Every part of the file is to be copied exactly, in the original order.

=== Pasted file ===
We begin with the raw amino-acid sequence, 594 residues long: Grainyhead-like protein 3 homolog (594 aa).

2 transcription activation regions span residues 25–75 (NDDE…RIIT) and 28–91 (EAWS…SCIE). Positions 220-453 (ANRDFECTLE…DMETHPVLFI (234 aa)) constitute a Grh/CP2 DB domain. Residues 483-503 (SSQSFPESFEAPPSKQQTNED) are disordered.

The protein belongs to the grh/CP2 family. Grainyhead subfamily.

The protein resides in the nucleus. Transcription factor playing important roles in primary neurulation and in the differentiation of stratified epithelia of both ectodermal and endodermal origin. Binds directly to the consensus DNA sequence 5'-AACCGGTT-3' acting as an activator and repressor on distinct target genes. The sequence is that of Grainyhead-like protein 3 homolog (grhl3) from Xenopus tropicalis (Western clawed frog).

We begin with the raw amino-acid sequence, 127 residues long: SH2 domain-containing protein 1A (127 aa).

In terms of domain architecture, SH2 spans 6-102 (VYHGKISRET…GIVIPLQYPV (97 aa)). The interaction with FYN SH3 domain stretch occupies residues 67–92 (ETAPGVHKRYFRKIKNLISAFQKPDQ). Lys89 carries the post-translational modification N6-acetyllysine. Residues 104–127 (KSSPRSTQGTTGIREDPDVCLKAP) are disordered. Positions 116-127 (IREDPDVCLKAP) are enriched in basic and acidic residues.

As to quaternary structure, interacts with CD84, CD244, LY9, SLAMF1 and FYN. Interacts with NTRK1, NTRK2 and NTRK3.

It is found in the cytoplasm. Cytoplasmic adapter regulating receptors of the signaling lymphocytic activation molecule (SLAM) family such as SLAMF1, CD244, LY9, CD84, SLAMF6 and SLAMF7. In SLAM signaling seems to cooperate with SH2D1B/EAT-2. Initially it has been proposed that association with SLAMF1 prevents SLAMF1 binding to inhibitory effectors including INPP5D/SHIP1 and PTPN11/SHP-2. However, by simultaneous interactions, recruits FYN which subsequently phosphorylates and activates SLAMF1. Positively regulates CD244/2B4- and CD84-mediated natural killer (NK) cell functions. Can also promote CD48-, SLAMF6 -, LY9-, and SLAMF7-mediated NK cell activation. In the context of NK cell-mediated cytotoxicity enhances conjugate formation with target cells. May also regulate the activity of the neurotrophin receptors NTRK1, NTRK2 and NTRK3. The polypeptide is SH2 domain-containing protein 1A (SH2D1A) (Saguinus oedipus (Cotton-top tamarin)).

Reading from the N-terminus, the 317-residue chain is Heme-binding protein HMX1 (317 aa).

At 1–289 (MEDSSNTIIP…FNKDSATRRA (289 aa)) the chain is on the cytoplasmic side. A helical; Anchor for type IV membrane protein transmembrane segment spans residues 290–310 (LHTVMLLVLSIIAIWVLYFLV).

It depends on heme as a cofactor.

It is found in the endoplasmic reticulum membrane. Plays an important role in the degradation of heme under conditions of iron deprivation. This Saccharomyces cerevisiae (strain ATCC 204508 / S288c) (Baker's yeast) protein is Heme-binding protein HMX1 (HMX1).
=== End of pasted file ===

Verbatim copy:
We begin with the raw amino-acid sequence, 594 residues long: Grainyhead-like protein 3 homolog (594 aa).

2 transcription activation regions span residues 25–75 (NDDE…RIIT) and 28–91 (EAWS…SCIE). Positions 220-453 (ANRDFECTLE…DMETHPVLFI (234 aa)) constitute a Grh/CP2 DB domain. Residues 483-503 (SSQSFPESFEAPPSKQQTNED) are disordered.

The protein belongs to the grh/CP2 family. Grainyhead subfamily.

The protein resides in the nucleus. Transcription factor playing important roles in primary neurulation and in the differentiation of stratified epithelia of both ectodermal and endodermal origin. Binds directly to the consensus DNA sequence 5'-AACCGGTT-3' acting as an activator and repressor on distinct target genes. The sequence is that of Grainyhead-like protein 3 homolog (grhl3) from Xenopus tropicalis (Western clawed frog).

We begin with the raw amino-acid sequence, 127 residues long: SH2 domain-containing protein 1A (127 aa).

In terms of domain architecture, SH2 spans 6-102 (VYHGKISRET…GIVIPLQYPV (97 aa)). The interaction with FYN SH3 domain stretch occupies residues 67–92 (ETAPGVHKRYFRKIKNLISAFQKPDQ). Lys89 carries the post-translational modification N6-acetyllysine. Residues 104–127 (KSSPRSTQGTTGIREDPDVCLKAP) are disordered. Positions 116-127 (IREDPDVCLKAP) are enriched in basic and acidic residues.

As to quaternary structure, interacts with CD84, CD244, LY9, SLAMF1 and FYN. Interacts with NTRK1, NTRK2 and NTRK3.

It is found in the cytoplasm. Cytoplasmic adapter regulating receptors of the signaling lymphocytic activation molecule (SLAM) family such as SLAMF1, CD244, LY9, CD84, SLAMF6 and SLAMF7. In SLAM signaling seems to cooperate with SH2D1B/EAT-2. Initially it has been proposed that association with SLAMF1 prevents SLAMF1 binding to inhibitory effectors including INPP5D/SHIP1 and PTPN11/SHP-2. However, by simultaneous interactions, recruits FYN which subsequently phosphorylates and activates SLAMF1. Positively regulates CD244/2B4- and CD84-mediated natural killer (NK) cell functions. Can also promote CD48-, SLAMF6 -, LY9-, and SLAMF7-mediated NK cell activation. In the context of NK cell-mediated cytotoxicity enhances conjugate formation with target cells. May also regulate the activity of the neurotrophin receptors NTRK1, NTRK2 and NTRK3. The polypeptide is SH2 domain-containing protein 1A (SH2D1A) (Saguinus oedipus (Cotton-top tamarin)).

Reading from the N-terminus, the 317-residue chain is Heme-binding protein HMX1 (317 aa).

At 1–289 (MEDSSNTIIP…FNKDSATRRA (289 aa)) the chain is on the cytoplasmic side. A helical; Anchor for type IV membrane protein transmembrane segment spans residues 290–310 (LHTVMLLVLSIIAIWVLYFLV).

It depends on heme as a cofactor.

It is found in the endoplasmic reticulum membrane. Plays an important role in the degradation of heme under conditions of iron deprivation. This Saccharomyces cerevisiae (strain ATCC 204508 / S288c) (Baker's yeast) protein is Heme-binding protein HMX1 (HMX1).